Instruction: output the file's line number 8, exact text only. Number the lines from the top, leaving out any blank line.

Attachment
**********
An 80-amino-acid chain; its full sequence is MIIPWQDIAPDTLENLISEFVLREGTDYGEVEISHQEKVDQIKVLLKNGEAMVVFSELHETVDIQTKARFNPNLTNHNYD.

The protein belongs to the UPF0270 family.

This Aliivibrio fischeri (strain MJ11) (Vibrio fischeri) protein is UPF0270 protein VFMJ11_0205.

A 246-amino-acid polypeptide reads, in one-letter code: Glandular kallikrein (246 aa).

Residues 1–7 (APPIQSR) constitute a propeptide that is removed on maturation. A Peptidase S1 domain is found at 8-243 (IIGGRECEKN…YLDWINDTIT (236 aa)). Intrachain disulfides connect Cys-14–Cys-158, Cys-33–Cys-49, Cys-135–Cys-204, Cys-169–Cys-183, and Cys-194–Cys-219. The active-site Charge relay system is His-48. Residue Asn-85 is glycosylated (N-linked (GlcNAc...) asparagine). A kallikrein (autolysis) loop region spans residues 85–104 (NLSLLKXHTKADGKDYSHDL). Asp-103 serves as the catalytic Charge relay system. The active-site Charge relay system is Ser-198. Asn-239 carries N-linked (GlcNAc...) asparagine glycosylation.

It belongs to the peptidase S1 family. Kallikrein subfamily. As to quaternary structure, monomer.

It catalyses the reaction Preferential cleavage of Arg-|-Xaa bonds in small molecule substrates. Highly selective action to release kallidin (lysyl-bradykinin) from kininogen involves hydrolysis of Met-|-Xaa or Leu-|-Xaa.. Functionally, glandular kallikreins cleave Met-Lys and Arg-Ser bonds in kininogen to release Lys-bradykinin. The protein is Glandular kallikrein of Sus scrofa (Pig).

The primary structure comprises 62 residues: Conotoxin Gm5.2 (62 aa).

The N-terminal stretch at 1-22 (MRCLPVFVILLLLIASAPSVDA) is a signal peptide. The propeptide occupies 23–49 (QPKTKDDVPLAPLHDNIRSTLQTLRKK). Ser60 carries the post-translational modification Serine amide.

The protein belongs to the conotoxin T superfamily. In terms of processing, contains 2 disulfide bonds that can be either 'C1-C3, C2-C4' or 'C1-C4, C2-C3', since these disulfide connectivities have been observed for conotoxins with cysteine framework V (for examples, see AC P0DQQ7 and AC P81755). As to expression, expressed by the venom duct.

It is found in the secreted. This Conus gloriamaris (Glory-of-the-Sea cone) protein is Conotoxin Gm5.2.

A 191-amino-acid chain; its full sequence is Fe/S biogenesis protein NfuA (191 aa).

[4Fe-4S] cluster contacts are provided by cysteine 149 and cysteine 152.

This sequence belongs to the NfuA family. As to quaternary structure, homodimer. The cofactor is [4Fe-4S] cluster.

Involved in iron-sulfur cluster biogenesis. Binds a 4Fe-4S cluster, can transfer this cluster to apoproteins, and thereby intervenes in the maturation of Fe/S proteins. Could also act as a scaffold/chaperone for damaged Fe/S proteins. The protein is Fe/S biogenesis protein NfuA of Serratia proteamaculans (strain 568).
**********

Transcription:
The primary structure comprises 62 residues: Conotoxin Gm5.2 (62 aa).